Annette Herfkens somehow survived a crash that killed everyone else on board, including the love of her life. But the next 192 hours would be a new kind of hell.
It was meant to be a romantic getaway for an engaged couple finally reuniting after being kept apart by work.
It ended up a horror story only one of them would live to tell.
Dutch finance worker Annette Herfkens and her fiance Willem van der Pas were on a short flight from Ho Chi Minh City to Nha Trang on Vietnam's southern coast when the plane crashed, killing everyone but Annette.
The pair hadn't seen each other for three months — the longest they'd been apart in their 13 years together. Willem had recently relocated to Vietnam for a job with ING Bank, and Annette, who was working in Madrid, took time off to visit him.
A five-day trip to Nha Trang in November 1992, a surprise organised by Willem, was their chance to reconnect in a tropical paradise. They didn't make it there.
In a new interview for Vice 's Extremes podcast, Annette described the moment she gripped Willem's hand as the plane went down on route to Nha Trang and the agonising 192 hours she spent stranded in the harsh jungle of Vietnam, the only survivor of the crash.
'EVERYTHING WENT BLACK'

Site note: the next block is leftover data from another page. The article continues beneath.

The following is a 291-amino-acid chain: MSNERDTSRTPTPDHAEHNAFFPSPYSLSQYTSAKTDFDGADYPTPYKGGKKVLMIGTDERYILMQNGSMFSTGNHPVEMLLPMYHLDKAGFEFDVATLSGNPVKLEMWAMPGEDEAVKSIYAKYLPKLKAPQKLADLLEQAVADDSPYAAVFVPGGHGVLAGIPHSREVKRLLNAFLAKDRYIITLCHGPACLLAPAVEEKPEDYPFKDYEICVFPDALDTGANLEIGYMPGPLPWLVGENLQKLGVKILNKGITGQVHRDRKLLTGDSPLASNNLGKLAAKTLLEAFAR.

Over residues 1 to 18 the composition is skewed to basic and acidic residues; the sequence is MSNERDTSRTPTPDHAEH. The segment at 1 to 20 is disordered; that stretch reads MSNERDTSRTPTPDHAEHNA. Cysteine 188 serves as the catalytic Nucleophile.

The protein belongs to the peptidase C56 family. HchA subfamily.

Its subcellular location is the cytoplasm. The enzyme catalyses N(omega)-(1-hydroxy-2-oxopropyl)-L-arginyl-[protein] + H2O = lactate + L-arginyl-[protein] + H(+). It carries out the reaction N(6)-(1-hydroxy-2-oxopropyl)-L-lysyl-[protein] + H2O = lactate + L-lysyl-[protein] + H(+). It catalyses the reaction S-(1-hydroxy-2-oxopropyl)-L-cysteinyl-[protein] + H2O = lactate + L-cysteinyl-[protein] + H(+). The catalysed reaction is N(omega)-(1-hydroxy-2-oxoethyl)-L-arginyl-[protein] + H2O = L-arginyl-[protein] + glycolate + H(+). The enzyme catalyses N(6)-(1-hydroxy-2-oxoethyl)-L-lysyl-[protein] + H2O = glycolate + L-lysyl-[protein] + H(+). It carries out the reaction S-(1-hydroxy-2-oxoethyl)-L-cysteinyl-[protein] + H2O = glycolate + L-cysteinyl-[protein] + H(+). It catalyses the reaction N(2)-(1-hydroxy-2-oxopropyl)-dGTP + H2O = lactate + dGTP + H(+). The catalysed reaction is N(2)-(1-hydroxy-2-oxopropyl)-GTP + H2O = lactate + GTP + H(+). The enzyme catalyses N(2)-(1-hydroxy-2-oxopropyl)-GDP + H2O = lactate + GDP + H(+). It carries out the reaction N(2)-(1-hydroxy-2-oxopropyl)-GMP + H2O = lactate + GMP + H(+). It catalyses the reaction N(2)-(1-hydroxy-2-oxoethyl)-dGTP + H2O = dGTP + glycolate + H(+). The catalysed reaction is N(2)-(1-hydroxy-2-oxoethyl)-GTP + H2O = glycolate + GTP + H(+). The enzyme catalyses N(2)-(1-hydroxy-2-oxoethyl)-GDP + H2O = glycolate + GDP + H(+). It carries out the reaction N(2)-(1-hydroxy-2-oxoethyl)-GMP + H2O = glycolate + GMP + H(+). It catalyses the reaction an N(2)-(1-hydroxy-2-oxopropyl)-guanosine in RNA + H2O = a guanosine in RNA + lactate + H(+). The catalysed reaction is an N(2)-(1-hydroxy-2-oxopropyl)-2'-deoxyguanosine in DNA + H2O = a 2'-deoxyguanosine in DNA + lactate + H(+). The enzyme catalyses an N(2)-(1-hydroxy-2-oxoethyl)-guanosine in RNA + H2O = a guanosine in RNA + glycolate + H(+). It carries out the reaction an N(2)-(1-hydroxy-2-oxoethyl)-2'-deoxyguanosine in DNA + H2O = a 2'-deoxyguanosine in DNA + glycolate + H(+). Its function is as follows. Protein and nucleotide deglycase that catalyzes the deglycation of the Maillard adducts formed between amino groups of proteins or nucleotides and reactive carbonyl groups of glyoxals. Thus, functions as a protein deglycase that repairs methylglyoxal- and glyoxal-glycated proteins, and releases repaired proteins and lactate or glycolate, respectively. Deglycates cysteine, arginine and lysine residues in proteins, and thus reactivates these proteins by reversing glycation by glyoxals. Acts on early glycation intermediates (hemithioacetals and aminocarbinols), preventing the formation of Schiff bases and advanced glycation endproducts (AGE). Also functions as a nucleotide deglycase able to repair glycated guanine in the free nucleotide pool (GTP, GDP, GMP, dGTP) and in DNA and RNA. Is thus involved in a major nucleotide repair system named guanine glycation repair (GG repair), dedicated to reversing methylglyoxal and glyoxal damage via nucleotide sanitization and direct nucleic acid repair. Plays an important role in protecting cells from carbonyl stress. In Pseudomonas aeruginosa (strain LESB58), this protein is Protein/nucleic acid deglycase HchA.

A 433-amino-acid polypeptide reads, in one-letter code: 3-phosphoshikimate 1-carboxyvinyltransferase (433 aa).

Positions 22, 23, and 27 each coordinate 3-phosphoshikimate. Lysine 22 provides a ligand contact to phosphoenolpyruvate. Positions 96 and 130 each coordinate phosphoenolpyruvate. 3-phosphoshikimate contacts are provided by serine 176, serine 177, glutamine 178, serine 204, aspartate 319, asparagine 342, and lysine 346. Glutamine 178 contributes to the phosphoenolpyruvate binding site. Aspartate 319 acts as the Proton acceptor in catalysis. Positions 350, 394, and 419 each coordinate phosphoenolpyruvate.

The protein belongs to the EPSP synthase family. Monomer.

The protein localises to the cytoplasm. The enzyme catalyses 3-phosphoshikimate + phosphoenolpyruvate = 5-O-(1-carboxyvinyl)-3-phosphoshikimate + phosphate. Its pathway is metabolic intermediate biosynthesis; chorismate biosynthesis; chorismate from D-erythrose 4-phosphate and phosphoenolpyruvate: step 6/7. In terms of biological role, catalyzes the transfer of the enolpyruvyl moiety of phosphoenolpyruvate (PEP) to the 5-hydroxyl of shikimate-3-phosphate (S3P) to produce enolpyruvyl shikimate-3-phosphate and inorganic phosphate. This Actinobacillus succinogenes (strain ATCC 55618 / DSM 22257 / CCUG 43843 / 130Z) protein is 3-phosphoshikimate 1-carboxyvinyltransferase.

Annette, then 31, had only just arrived in Ho Chi Minh City when 36-year-old Willem, who she called Pasje and described as the "love of my life", revealed some news.
"He said, 'tomorrow morning at 7 o'clock, we're gonna leave, I have a surprise for you'," Annette told Vice.
He'd booked them on Vietnam Airlines flight 474 to Nha Trang, a scenic coastal town in southern Vietnam on the South China Sea.
Their plane was a 16-year-old Soviet-made Yakovlev Yak-40 that seemed so old and small to Annette she was hesitant to fly. An eager Willem coaxed her on board.
The flight was only meant to take about an hour. Annette felt anxious and claustrophobic from the start.
After 50 minutes, as the plane cruised over the mountainous Vietnamese jungle, it dropped. This time it was a confident Willem who was nervous.
"There was the sound of accelerating motors," Annette told Vice.
"Then there was a gigantic drop and everyone started screaming. We looked at each other, he stretched out and grabbed for my hand, I grabbed his, and then everything went black."
The plane hit some trees on a ridge during the descent close to Nha Trang. It lost one of its wings and struck another mountain, flipping upside-down.
Annette said she wasn't wearing her seatbelt. That caused her to be tossed around the cabin "like a lonely piece in a (clothes) dryer" — but may have sealed her survival.
"In that plane, everyone else got mostly injured by that seatbelt, which made their ribs go into lungs," she said.
The last thing Annette heard was the roar of the plane's engines.
"Next thing, I wake up to this eerie jungle sound and this noisy silence, really," she said. "And then I felt something heavy on top of me. It was a chair on top of me with a dead body."
NO HELP IN SIGHT
The plane, carrying 24 passengers and six crew, had broken up on impact.
Annette told Vice she pushed off the chair with the body strapped in and turned to Willem, who was dead.
"He had a beautiful smile on his face but he was really white; white, like a dead person," she said.